Full analysis of CVS installation configuration and operation command under Linux

Time:2021-5-3

Before introducing the CVS command, let’s talk about something else
As previously said, in addition to the Leyuan file, the warehouse also includes a series of management files. Located at $cvsroot / cvsroot
Modify the management file method is equivalent to the source code file, using CVS command extraction and modification
The purpose of each file is described below:

Checkoutlist supports other management files in cvsroot directory, and allows setting information for various CVS commands
Commitinfo when the CVS commit command is executed, this file specifies the command to be executed when the file is submitted
Cvsweepers defines a wrapper that is executed when a file is registered or retrieved
Editinfo allows you to execute scripts after log information is recorded before the commit command starts
History tracks all commands that affect the warehouse
LogInfo is similar to coimmitinfo, only executed after the file is submitted
Modules allows you to define a symbol for a group of files, otherwise you must define a symbol for each file to be referenced
Specifies the partial pathname (relative to $cvsroot)
Nitify controls notifications from / “watch /” / “watch /” by / “CVS watch add /” and / “CVS edit /”
set up
Rcsinfo specifies a template for commit log replies
Taginfo defines the program to be executed after any “tag /” operation

Installation of CVS server
By default, CVS is installed in RedHat Linux. This can be done by running CVS on the Linux command line

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The code is as follows:

rpm –q cvs

If the version information of CVS appears, the installation is successful.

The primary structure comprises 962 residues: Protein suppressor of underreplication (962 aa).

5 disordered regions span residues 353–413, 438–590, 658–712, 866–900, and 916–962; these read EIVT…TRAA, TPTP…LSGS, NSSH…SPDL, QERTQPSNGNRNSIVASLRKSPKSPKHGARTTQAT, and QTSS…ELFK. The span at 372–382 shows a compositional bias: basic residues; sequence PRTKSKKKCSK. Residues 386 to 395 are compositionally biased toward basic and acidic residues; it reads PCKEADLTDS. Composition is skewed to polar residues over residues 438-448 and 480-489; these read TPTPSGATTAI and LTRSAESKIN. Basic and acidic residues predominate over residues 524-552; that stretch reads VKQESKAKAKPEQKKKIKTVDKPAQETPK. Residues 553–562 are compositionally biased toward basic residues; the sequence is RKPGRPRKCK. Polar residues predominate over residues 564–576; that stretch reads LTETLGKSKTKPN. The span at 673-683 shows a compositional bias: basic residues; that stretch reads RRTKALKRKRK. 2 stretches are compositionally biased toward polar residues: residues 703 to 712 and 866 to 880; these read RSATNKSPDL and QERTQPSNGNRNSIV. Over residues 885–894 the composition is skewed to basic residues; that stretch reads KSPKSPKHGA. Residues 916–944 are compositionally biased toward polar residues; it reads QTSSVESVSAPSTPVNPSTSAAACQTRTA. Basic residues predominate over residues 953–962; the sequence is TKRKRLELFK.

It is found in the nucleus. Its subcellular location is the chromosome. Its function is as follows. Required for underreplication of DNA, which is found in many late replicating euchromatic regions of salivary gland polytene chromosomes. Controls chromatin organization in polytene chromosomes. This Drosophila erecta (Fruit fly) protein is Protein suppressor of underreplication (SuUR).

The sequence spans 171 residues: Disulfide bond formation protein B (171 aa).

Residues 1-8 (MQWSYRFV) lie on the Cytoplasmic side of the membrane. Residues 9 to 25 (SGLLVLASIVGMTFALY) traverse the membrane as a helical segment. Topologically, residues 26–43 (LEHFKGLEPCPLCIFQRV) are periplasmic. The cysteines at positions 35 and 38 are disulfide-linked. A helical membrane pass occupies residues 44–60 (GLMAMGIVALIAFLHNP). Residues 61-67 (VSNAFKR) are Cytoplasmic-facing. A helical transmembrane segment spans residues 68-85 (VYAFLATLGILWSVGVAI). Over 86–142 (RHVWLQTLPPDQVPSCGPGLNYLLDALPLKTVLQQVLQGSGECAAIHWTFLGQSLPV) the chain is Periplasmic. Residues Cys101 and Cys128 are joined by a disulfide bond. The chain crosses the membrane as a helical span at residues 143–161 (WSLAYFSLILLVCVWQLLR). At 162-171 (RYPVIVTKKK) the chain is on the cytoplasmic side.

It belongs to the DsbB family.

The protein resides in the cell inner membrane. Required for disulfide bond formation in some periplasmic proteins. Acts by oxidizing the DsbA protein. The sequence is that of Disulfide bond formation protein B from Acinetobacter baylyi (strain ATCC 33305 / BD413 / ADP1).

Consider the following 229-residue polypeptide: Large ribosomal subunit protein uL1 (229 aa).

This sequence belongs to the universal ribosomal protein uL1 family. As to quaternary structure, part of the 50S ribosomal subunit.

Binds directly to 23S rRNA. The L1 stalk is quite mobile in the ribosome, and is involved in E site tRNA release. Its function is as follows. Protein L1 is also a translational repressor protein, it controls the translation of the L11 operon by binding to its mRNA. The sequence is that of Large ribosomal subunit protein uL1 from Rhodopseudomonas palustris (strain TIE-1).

CVS server installation package can be downloaded from many places on the Internet, or from CVS official website. According to the system you are using, download the corresponding version and then install it. Because our project is to use CVS server for version management under RedHat Linux, this article will mainly introduce it based on RedHat Linux. First, download the RPM package of the CVS server. Of course, you can also download other packages, such as the source package, and then install them by using the following command:

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The code is as follows:

rpm -ivh cvs-1.11.7-1.i386.rpm

Configuration of CVS server
       The first thing after installation is to configure the configuration file of CVS server to make it work normally. First, add cvsp server to the / etc / services file to make it a Linux service, that is, the entry of CVS server routine. The configuration is as follows:
cvspserver          2401/tcp                           # cvs client/server operations
cvspserver          2401/udp                          # cvs client/server operations
If the above two lines already exist in the file, there is no need to add them.

Configure xinetd and start CVS verification server with xinetd
Enter the / etc / xinetd.d/ directory, and then edit a text file. The name must be consistent with the entry name cvspserver in / etc / services. Therefore, cvspserver is used as the file name. The contents of the file are as follows:

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The code is as follows:

service cvspserver
{
disable = no
flags = REUSE
socket_type = stream